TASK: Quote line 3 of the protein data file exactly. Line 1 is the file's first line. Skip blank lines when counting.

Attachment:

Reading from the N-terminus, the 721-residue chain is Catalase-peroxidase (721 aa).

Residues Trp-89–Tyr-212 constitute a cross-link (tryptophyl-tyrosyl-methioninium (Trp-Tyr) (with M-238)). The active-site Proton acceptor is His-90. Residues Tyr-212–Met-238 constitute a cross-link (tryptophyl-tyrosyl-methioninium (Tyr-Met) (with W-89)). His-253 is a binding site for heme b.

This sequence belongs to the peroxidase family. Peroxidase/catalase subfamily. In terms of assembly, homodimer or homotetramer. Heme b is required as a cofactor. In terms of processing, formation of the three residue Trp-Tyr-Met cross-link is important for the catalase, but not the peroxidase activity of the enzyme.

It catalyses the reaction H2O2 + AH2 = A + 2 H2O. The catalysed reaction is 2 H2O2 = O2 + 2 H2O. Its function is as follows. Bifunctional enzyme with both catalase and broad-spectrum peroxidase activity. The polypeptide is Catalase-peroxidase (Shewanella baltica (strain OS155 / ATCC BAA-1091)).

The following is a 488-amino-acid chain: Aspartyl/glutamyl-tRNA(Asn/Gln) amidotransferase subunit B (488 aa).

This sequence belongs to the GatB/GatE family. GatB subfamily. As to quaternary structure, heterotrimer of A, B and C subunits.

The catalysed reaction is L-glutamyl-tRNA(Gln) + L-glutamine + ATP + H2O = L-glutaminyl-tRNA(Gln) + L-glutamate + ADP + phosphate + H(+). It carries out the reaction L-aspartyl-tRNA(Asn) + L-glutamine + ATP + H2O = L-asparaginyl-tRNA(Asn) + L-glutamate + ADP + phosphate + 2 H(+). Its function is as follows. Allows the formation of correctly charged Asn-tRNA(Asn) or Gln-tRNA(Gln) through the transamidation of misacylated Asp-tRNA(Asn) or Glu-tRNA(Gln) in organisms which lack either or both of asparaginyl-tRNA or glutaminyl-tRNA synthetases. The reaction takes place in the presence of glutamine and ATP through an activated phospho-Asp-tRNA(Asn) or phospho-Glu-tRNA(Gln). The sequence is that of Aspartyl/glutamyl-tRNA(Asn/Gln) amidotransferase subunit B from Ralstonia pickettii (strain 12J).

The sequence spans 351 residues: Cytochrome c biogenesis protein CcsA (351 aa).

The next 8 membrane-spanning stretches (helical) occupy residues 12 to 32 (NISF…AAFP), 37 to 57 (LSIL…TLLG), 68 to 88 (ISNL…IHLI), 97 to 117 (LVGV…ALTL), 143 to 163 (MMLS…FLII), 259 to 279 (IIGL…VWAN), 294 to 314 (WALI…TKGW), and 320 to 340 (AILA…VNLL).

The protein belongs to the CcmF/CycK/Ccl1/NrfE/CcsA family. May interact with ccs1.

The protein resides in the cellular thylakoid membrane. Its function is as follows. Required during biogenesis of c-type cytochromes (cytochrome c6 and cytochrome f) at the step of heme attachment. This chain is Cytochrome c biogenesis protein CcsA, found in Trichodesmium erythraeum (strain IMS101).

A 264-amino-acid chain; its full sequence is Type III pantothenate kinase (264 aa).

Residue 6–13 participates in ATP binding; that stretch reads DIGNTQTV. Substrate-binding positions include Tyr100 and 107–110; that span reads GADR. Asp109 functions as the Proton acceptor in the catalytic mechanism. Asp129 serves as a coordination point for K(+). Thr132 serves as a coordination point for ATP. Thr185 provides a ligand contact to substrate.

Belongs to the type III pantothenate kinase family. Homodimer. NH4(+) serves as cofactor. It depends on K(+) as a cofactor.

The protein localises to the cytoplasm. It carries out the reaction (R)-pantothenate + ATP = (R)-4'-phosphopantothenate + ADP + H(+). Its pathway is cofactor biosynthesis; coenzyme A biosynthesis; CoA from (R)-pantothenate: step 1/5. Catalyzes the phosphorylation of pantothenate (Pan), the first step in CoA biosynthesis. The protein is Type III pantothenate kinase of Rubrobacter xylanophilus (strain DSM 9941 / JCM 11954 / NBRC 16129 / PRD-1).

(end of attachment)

This sequence belongs to the peroxidase family. Peroxidase/catalase subfamily. In terms of assembly, homodimer or homotetramer. Heme b is required as a cofactor. In terms of processing, formation of the three residue Trp-Tyr-Met cross-link is important for the catalase, but not the peroxidase activity of the enzyme.